Wednesday, May 18, 2011

what taxis and feral dogs have in common

I can't believe I never mentally articulated the following isomorphism, between two areas of science I find immensely fascinating and devote a great deal of attention to (I am, after all, an economist, and my boyfriend is conveniently an evolutionary biologist...):

free market efficiency via the 'invisible hand' <-> evolution via natural selection.

In the free market (biosphere), slight deviations in trade agreements (mutation) lead to heterogeneity (biodiversity). Only the most efficient (fittest) of these survive. The result is a highly efficient marketplace (ecosystem) in which every sector (species) thrives in its niche, arising seemingly from magic. The only difference is that markets converge much more quickly than life because mutations are chosen by people to be most likely to work, rather than randomly by DNA processes, and the time span between mutation adoption isn't bounded below by lifespan.

Yesterday in Libreville I encountered beautiful examples of each of these processes that are absent in the United States due to various types of central planning: taxis and dogs.

The taxis in Libreville are ubiquitous and cheap. I'm pretty sure it's cheaper to take cabs everywhere than to own a car, because the taxis take advantage of two economies of scale not possible with individual cars that allow the marginal profit margins to be tiny enough that hardly anyone would want to buy and maintain a vehicle to avoid them: First of all, the taxis are shared vehicles so marginal costs are divided between up to four passengers. The taxi can stop anywhere along the route to pick up additional people, as it desires, and can reject anyone who is not traveling along the same route. Second of all, taxis of course drive around for many hours every day, spreading out maintenance costs between many more people than an individual's car.

On every trip, the passenger proposes a price and the driver can accept or negotiate freely. As a result, supply and demand are always in sync. During busier times of the day, more taxis are on the road, and they can charge more because customers are competing for service. At slow times of day, fewer taxis are out, and three people can get where they want to go for less than a dollar altogether. (In fact, even at rush hour we only paid $2 for three people to travel approximately five miles. The supply of cabs efficiently responds to varying demand throughout the day to keep the price fairly level. I've seen neither empty taxis driving around nor passengers unsuccessfully trying to hail one. This morning the person we travelled with who speaks French rejected three cabs who wanted more than $2 for the three of us, and we still got in the fourth within a minute of trying to hail the first one. This system is WAY better than public transit!)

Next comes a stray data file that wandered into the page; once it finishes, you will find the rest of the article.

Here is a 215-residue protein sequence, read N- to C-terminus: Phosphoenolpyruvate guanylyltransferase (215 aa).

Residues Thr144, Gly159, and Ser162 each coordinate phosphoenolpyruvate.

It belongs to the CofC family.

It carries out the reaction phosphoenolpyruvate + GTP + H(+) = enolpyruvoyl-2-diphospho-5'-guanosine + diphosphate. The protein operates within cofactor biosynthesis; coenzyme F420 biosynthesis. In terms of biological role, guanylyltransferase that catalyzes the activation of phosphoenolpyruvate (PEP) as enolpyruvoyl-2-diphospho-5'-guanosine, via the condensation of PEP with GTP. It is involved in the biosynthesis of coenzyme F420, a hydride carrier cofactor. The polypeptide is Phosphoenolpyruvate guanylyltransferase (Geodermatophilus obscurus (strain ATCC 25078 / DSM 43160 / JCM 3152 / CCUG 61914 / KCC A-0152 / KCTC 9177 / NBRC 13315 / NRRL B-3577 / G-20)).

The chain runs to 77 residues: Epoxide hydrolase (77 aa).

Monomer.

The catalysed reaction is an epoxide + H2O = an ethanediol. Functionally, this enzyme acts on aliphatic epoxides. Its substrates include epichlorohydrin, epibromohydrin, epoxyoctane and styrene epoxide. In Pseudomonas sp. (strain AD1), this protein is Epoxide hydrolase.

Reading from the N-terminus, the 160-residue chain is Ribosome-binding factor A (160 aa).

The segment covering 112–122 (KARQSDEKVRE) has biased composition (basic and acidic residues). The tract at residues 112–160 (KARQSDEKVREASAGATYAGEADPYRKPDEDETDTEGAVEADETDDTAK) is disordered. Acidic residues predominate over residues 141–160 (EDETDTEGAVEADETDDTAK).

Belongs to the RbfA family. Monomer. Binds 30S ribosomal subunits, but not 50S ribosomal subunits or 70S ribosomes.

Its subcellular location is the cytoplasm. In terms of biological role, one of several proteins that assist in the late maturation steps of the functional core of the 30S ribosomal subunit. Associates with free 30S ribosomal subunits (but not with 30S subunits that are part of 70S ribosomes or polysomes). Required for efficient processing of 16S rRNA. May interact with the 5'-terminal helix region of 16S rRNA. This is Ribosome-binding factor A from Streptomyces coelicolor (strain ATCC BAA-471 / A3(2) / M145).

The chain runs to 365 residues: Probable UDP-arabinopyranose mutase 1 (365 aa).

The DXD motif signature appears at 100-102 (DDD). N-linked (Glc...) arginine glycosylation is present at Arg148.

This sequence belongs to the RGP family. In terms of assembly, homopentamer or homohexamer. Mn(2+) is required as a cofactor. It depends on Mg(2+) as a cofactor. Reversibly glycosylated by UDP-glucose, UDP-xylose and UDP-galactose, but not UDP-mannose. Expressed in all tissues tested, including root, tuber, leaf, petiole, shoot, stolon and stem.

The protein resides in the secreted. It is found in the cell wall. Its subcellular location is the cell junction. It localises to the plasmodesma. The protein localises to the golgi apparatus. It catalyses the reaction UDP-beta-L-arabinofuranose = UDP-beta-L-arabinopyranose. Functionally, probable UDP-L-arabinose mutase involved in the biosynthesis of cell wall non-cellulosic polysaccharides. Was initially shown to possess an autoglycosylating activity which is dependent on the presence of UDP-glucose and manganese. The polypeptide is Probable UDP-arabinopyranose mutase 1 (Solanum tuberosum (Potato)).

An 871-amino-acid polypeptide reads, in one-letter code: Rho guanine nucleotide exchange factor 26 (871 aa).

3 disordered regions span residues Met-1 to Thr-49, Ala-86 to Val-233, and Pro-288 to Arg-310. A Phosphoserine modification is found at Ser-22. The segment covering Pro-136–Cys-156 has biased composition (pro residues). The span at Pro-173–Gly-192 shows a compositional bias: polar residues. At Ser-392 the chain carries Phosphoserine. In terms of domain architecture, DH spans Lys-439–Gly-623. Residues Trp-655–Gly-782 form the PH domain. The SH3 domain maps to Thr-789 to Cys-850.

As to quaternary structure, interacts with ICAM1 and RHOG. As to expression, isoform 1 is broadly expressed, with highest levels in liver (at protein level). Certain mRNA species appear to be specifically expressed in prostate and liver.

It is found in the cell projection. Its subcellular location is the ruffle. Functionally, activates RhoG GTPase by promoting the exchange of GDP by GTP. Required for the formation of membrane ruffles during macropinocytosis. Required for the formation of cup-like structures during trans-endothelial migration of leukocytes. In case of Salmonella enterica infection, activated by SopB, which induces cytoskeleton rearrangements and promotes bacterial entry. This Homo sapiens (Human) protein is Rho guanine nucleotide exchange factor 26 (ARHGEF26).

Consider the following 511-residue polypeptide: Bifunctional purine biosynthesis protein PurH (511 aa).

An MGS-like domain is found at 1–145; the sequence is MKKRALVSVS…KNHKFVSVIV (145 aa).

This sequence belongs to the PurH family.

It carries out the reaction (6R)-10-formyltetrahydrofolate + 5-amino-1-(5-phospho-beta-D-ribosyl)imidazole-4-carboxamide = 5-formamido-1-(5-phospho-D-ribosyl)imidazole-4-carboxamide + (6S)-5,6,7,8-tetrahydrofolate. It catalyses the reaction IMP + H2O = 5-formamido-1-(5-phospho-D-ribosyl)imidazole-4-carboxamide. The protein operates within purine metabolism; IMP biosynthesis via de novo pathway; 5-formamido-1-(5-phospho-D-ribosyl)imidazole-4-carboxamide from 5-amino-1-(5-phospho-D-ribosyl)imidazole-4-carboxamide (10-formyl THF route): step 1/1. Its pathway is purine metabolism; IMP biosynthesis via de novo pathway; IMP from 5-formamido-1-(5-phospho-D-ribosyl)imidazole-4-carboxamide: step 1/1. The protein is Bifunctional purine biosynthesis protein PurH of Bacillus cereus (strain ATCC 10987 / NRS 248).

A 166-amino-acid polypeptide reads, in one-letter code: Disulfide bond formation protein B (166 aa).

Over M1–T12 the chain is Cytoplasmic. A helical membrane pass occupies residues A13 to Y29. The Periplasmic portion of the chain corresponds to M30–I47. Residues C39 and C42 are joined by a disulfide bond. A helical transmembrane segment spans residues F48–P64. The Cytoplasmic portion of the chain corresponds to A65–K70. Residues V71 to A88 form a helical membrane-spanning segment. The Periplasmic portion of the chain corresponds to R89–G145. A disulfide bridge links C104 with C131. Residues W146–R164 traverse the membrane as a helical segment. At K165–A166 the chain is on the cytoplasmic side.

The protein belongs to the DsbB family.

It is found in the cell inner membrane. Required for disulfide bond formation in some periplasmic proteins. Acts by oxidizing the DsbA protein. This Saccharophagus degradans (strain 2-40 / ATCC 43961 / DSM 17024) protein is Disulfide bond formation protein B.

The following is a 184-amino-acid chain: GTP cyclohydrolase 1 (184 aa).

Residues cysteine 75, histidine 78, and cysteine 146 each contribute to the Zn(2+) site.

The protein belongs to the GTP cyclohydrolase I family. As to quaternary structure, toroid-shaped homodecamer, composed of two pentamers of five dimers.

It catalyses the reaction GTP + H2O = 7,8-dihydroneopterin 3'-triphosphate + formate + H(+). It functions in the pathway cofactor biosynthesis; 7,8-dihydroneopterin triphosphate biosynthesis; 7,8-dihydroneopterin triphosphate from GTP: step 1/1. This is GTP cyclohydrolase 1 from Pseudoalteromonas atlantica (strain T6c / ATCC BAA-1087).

In the U.S., this situation is impossible for many reasons: fixed fares, legal requirements to accept any customer any time, and ride shares arranged exclusively on the demand end, to start with. (Note that even though cabs are shared in Libreville, I'm sure passengers could negotiate a higher price to avoid picking up other people if they so desired. The shared arrangement is a strict improvement.) Central planning of supply via licensing regulations, and labor unions that drag the equilibrium point kicking and screaming in a direction that directs a higher percentage of social surplus to them; the list goes on.

When I got back from spending about 75 cents to get ten miles back to my hotel, I walked onto the beach to watch sunset and attracted two feral dogs looking for handouts. These dogs were gorgeous, sweet, personable, healthy (except for some fleas of course), and acted like they had been diligently very well-trained since puppies. They licked my hands (and gave my back a thorough bath when I let them. Sweat and DEET is a delicious combination you know...) and wagged and let me scratch their heads all I wanted, and then when I sat down to eat, they nuzzled me a bit trying to get to the food but after I gently waved them away they laid down quietly a couple feet away and merely looked at me imploringly. I gave them bits of things periodically, and every time they went right back to sitting there politely. I've never met a domesticated, trained dog in the United States that is as well-behaved as these two were. (And gorgeous! If they went to a pound in the U.S. they would be adopted immediately.)

It seems that when "survival of the fittest" means "best-liked and fed by humans", dogs naturally evolve to be ideal pets. No selective breeding required.

America is a country of overconfident control freaks (myself included =). We need to remember that frequently the best outcomes arise precisely when nature is allowed to take its course.

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